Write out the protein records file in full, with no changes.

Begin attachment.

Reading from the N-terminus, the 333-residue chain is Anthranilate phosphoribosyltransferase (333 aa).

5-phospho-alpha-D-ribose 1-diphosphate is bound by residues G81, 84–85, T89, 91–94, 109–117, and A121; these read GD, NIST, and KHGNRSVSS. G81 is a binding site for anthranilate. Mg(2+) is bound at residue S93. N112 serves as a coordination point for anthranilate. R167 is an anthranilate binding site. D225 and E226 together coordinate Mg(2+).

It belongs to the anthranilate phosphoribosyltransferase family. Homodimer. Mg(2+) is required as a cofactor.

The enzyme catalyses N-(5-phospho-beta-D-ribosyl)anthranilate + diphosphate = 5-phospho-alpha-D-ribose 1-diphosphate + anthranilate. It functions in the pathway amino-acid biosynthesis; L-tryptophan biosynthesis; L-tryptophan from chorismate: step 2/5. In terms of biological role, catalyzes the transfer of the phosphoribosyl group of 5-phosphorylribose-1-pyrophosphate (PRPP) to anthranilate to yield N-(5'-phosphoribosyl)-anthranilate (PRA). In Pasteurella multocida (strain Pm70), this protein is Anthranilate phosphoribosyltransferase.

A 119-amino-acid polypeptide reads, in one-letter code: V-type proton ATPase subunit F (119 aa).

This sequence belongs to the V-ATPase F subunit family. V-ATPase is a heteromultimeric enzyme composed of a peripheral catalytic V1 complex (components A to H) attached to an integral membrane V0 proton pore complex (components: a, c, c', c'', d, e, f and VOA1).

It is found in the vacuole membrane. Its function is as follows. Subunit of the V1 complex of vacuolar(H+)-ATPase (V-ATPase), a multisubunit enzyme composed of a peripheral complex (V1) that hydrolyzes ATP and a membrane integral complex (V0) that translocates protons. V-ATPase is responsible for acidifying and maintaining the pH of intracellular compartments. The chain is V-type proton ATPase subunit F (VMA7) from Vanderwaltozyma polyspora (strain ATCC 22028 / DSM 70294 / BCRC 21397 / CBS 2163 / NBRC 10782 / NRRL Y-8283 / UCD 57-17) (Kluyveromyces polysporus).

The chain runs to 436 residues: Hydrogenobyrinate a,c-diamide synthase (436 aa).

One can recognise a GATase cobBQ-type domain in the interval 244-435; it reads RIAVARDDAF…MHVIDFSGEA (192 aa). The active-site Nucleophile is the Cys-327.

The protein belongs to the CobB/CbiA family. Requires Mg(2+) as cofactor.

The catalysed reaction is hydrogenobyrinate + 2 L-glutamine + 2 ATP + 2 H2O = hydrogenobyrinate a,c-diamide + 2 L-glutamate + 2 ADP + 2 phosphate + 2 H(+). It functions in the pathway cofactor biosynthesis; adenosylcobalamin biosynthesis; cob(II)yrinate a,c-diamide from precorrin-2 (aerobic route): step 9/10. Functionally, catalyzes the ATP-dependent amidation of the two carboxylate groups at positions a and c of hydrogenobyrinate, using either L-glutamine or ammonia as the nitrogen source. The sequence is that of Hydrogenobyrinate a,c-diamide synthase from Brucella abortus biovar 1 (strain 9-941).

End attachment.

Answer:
Reading from the N-terminus, the 333-residue chain is Anthranilate phosphoribosyltransferase (333 aa).

5-phospho-alpha-D-ribose 1-diphosphate is bound by residues G81, 84–85, T89, 91–94, 109–117, and A121; these read GD, NIST, and KHGNRSVSS. G81 is a binding site for anthranilate. Mg(2+) is bound at residue S93. N112 serves as a coordination point for anthranilate. R167 is an anthranilate binding site. D225 and E226 together coordinate Mg(2+).

It belongs to the anthranilate phosphoribosyltransferase family. Homodimer. Mg(2+) is required as a cofactor.

The enzyme catalyses N-(5-phospho-beta-D-ribosyl)anthranilate + diphosphate = 5-phospho-alpha-D-ribose 1-diphosphate + anthranilate. It functions in the pathway amino-acid biosynthesis; L-tryptophan biosynthesis; L-tryptophan from chorismate: step 2/5. In terms of biological role, catalyzes the transfer of the phosphoribosyl group of 5-phosphorylribose-1-pyrophosphate (PRPP) to anthranilate to yield N-(5'-phosphoribosyl)-anthranilate (PRA). In Pasteurella multocida (strain Pm70), this protein is Anthranilate phosphoribosyltransferase.

A 119-amino-acid polypeptide reads, in one-letter code: V-type proton ATPase subunit F (119 aa).

This sequence belongs to the V-ATPase F subunit family. V-ATPase is a heteromultimeric enzyme composed of a peripheral catalytic V1 complex (components A to H) attached to an integral membrane V0 proton pore complex (components: a, c, c', c'', d, e, f and VOA1).

It is found in the vacuole membrane. Its function is as follows. Subunit of the V1 complex of vacuolar(H+)-ATPase (V-ATPase), a multisubunit enzyme composed of a peripheral complex (V1) that hydrolyzes ATP and a membrane integral complex (V0) that translocates protons. V-ATPase is responsible for acidifying and maintaining the pH of intracellular compartments. The chain is V-type proton ATPase subunit F (VMA7) from Vanderwaltozyma polyspora (strain ATCC 22028 / DSM 70294 / BCRC 21397 / CBS 2163 / NBRC 10782 / NRRL Y-8283 / UCD 57-17) (Kluyveromyces polysporus).

The chain runs to 436 residues: Hydrogenobyrinate a,c-diamide synthase (436 aa).

One can recognise a GATase cobBQ-type domain in the interval 244-435; it reads RIAVARDDAF…MHVIDFSGEA (192 aa). The active-site Nucleophile is the Cys-327.

The protein belongs to the CobB/CbiA family. Requires Mg(2+) as cofactor.

The catalysed reaction is hydrogenobyrinate + 2 L-glutamine + 2 ATP + 2 H2O = hydrogenobyrinate a,c-diamide + 2 L-glutamate + 2 ADP + 2 phosphate + 2 H(+). It functions in the pathway cofactor biosynthesis; adenosylcobalamin biosynthesis; cob(II)yrinate a,c-diamide from precorrin-2 (aerobic route): step 9/10. Functionally, catalyzes the ATP-dependent amidation of the two carboxylate groups at positions a and c of hydrogenobyrinate, using either L-glutamine or ammonia as the nitrogen source. The sequence is that of Hydrogenobyrinate a,c-diamide synthase from Brucella abortus biovar 1 (strain 9-941).